Answer: A

Generalized pustular psoriasis (GPP) is a severe form of psoriasis characterized by diffuse pustules and plaques with erythema of the underlying skin. The course of the disease varies, with waxing and waning symptoms potentially occurring for a number of years.1 GPP is a rare subtype of psoriasis that can be found in all racial and ethnic groups and in both sexes. Patients may or may not report a prior diagnosis of plaque psoriasis. The disease can occur at any age but is most prevalent between the ages of 40 and 59 years. Common associations include inflammatory polyarthritis, diabetes, hypertension, and dyslipidemia.2,3

Based on appearance and history, GPP is classified into the following subtypes: von Zumbusch, impetigo herpetiformis, and infantile and juvenile GPP.3-5 GPP of von Zumbusch occurs acutely and is accompanied by malaise, fever, leukocytosis, and an elevated ESR.1,4,5 The pustules are typically 2 to 3 mm in size and occur at the periphery of an erythematous base. Extracutaneous involvement can include acute renal failure, interstitial pneumonitis, cholestasis, and cholangitis. These manifestations may warrant inpatient monitoring.5

Impetigo herpetiformis, also known as GPP of pregnancy, may present late in pregnancy, with the lesions resolving in the postpartum period. Lesions typically begin in axillary, groin, submammary, popliteal, and antecubital areas symmetrically. The lesions then spread radially and typically spare the palms, soles, and face.Cases may be severe, with symptoms and signs including malaise, fever, nausea, leukocytosis, and an increased ESR. Hypocalcemia resulting in tetany has also been observed.4,5

Infantile and juvenile GPP is similar to adult-onset GPP but typically has a more benign course and more frequently resolves spontaneously.3 These cases are exceptionally rare.5

Although the etiology of GPP is unknown, potential triggers of disease include drugs, infections, psychological stress, pregnancy, and hypocalcemia.2 Both bacterial and viral infections have been cited as potential inciting factors for GPP.  In particular, GPP may occur alongside an upper respiratory tract infection due to the activation of neutrophils.4 Conditions resulting in fluctuating hormone levels, such as stressful life events and pregnancy, are associated with the development of GPP.2,3 Systemic corticosteroid withdrawal in patients with plaque psoriasis may also incite GPP.2,3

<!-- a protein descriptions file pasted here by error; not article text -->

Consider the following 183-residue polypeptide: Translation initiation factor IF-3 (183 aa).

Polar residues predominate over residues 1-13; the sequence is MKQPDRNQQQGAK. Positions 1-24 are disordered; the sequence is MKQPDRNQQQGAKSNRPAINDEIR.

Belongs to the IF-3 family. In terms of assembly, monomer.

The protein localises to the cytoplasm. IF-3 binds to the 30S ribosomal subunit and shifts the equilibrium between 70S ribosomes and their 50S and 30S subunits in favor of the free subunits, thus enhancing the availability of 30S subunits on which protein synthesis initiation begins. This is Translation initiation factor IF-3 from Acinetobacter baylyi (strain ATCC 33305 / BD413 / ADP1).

Other drugs that have been implicated in the disease include antihypertensive agents, antibiotics, bupropion, terbinafine, and various biologic agents.3 A pustular reaction to a new drug, however, warrants consideration of acute generalized exanthematous pustulosis (AGEP).

Histologic examination of GPP reveals epidermal spongiform pustules of Kogoj, neutrophilic infiltrate, dilated tortuous vessels, Munro microabscesses, parakeratosis, epidermal edema, and epidermal hyperplasia.4,5

Previously, GPP was considered a subtype of plaque psoriasis; however, recent research has identified unique genetic factors distinct to GPP.5 Mutations in the IL36RN gene, which codes for interleukin-36 receptor antagonist (IL-36RA) protein, result in increased proinflammatory pathways including overproduction of IL-36 and IL-1 cytokines. GPP with this genetic mutation is called “deficiency in IL-36RA” or “DITRA”.4,5 Notably, not all patients presenting with GPP have with this genetic variant.4